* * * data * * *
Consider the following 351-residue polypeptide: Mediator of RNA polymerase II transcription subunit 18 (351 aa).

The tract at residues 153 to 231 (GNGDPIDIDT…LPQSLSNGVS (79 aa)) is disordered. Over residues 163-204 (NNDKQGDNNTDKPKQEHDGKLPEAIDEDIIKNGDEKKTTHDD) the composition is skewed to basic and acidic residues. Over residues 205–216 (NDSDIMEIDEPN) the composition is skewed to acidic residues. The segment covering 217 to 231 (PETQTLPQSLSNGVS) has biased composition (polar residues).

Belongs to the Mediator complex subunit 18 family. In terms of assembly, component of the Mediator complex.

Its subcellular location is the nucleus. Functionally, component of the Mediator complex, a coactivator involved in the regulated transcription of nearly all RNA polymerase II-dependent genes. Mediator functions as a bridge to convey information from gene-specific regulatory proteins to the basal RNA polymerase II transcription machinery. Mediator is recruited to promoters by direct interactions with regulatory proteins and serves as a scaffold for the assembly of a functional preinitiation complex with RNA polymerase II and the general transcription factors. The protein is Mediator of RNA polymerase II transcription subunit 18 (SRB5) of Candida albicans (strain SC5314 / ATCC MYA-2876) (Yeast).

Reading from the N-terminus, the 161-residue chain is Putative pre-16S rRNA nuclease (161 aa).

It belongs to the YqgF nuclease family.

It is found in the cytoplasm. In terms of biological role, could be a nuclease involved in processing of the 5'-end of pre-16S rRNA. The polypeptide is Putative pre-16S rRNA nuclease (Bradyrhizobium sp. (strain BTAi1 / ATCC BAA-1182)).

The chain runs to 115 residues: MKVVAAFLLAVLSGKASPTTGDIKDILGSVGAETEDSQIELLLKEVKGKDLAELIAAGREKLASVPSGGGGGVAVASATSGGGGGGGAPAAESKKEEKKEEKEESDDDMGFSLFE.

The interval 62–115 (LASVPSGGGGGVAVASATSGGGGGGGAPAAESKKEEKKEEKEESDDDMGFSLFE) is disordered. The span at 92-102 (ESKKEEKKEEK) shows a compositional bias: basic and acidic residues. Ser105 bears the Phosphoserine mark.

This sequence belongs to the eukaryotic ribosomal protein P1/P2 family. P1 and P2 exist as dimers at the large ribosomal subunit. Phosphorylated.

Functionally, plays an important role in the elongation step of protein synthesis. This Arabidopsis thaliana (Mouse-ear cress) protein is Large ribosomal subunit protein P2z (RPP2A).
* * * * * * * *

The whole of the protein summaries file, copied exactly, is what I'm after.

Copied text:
Consider the following 351-residue polypeptide: Mediator of RNA polymerase II transcription subunit 18 (351 aa).

The tract at residues 153 to 231 (GNGDPIDIDT…LPQSLSNGVS (79 aa)) is disordered. Over residues 163-204 (NNDKQGDNNTDKPKQEHDGKLPEAIDEDIIKNGDEKKTTHDD) the composition is skewed to basic and acidic residues. Over residues 205–216 (NDSDIMEIDEPN) the composition is skewed to acidic residues. The segment covering 217 to 231 (PETQTLPQSLSNGVS) has biased composition (polar residues).

Belongs to the Mediator complex subunit 18 family. In terms of assembly, component of the Mediator complex.

Its subcellular location is the nucleus. Functionally, component of the Mediator complex, a coactivator involved in the regulated transcription of nearly all RNA polymerase II-dependent genes. Mediator functions as a bridge to convey information from gene-specific regulatory proteins to the basal RNA polymerase II transcription machinery. Mediator is recruited to promoters by direct interactions with regulatory proteins and serves as a scaffold for the assembly of a functional preinitiation complex with RNA polymerase II and the general transcription factors. The protein is Mediator of RNA polymerase II transcription subunit 18 (SRB5) of Candida albicans (strain SC5314 / ATCC MYA-2876) (Yeast).

Reading from the N-terminus, the 161-residue chain is Putative pre-16S rRNA nuclease (161 aa).

It belongs to the YqgF nuclease family.

It is found in the cytoplasm. In terms of biological role, could be a nuclease involved in processing of the 5'-end of pre-16S rRNA. The polypeptide is Putative pre-16S rRNA nuclease (Bradyrhizobium sp. (strain BTAi1 / ATCC BAA-1182)).

The chain runs to 115 residues: MKVVAAFLLAVLSGKASPTTGDIKDILGSVGAETEDSQIELLLKEVKGKDLAELIAAGREKLASVPSGGGGGVAVASATSGGGGGGGAPAAESKKEEKKEEKEESDDDMGFSLFE.

The interval 62–115 (LASVPSGGGGGVAVASATSGGGGGGGAPAAESKKEEKKEEKEESDDDMGFSLFE) is disordered. The span at 92-102 (ESKKEEKKEEK) shows a compositional bias: basic and acidic residues. Ser105 bears the Phosphoserine mark.

This sequence belongs to the eukaryotic ribosomal protein P1/P2 family. P1 and P2 exist as dimers at the large ribosomal subunit. Phosphorylated.

Functionally, plays an important role in the elongation step of protein synthesis. This Arabidopsis thaliana (Mouse-ear cress) protein is Large ribosomal subunit protein P2z (RPP2A).